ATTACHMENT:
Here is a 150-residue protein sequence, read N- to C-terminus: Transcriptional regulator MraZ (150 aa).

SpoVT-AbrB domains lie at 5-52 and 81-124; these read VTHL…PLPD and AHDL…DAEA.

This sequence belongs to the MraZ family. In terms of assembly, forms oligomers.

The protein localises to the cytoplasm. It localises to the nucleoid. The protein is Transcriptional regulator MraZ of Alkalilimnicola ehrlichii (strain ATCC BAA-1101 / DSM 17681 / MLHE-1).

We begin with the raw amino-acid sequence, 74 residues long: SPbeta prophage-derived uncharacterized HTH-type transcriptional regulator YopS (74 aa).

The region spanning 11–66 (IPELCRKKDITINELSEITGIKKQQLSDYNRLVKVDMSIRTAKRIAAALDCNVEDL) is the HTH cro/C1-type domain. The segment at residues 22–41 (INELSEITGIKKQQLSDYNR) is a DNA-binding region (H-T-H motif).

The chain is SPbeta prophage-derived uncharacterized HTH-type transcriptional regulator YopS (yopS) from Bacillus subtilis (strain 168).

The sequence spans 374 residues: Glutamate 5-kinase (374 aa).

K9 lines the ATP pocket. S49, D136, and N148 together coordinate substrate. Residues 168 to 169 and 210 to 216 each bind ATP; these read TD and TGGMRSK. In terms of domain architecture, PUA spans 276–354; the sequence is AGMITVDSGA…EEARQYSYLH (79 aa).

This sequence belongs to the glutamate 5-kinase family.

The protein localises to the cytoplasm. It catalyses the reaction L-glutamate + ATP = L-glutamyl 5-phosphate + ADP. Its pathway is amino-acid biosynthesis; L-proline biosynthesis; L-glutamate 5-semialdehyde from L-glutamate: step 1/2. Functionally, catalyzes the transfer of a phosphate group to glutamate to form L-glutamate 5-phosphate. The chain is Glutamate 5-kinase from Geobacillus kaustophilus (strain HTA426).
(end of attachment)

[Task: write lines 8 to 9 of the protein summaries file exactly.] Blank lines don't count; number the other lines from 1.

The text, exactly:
The sequence spans 374 residues: Glutamate 5-kinase (374 aa).

K9 lines the ATP pocket. S49, D136, and N148 together coordinate substrate. Residues 168 to 169 and 210 to 216 each bind ATP; these read TD and TGGMRSK. In terms of domain architecture, PUA spans 276–354; the sequence is AGMITVDSGA…EEARQYSYLH (79 aa).